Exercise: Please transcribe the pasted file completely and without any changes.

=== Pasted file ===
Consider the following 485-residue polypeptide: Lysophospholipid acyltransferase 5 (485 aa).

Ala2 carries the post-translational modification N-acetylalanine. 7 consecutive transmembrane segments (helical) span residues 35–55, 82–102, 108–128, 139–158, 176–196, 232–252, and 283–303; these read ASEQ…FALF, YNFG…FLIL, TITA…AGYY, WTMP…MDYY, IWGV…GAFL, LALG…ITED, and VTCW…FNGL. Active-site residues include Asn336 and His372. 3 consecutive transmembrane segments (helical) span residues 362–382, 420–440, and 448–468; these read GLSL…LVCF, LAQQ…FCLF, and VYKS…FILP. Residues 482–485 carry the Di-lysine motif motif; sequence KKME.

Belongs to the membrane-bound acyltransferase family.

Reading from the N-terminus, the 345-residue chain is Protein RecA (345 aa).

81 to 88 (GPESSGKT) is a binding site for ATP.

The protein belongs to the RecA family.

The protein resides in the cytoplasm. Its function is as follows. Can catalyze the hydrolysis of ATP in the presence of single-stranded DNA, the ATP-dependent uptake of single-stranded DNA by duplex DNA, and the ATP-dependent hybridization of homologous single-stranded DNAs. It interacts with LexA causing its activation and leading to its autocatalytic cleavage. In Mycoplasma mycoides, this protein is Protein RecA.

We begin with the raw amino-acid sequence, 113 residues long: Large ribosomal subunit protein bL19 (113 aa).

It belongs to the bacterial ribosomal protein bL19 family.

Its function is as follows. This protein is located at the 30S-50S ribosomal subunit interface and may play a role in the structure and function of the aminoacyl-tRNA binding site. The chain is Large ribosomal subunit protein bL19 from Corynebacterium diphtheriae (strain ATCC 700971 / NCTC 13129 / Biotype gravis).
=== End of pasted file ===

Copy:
Consider the following 485-residue polypeptide: Lysophospholipid acyltransferase 5 (485 aa).

Ala2 carries the post-translational modification N-acetylalanine. 7 consecutive transmembrane segments (helical) span residues 35–55, 82–102, 108–128, 139–158, 176–196, 232–252, and 283–303; these read ASEQ…FALF, YNFG…FLIL, TITA…AGYY, WTMP…MDYY, IWGV…GAFL, LALG…ITED, and VTCW…FNGL. Active-site residues include Asn336 and His372. 3 consecutive transmembrane segments (helical) span residues 362–382, 420–440, and 448–468; these read GLSL…LVCF, LAQQ…FCLF, and VYKS…FILP. Residues 482–485 carry the Di-lysine motif motif; sequence KKME.

Belongs to the membrane-bound acyltransferase family.

Reading from the N-terminus, the 345-residue chain is Protein RecA (345 aa).

81 to 88 (GPESSGKT) is a binding site for ATP.

The protein belongs to the RecA family.

The protein resides in the cytoplasm. Its function is as follows. Can catalyze the hydrolysis of ATP in the presence of single-stranded DNA, the ATP-dependent uptake of single-stranded DNA by duplex DNA, and the ATP-dependent hybridization of homologous single-stranded DNAs. It interacts with LexA causing its activation and leading to its autocatalytic cleavage. In Mycoplasma mycoides, this protein is Protein RecA.

We begin with the raw amino-acid sequence, 113 residues long: Large ribosomal subunit protein bL19 (113 aa).

It belongs to the bacterial ribosomal protein bL19 family.

Its function is as follows. This protein is located at the 30S-50S ribosomal subunit interface and may play a role in the structure and function of the aminoacyl-tRNA binding site. The chain is Large ribosomal subunit protein bL19 from Corynebacterium diphtheriae (strain ATCC 700971 / NCTC 13129 / Biotype gravis).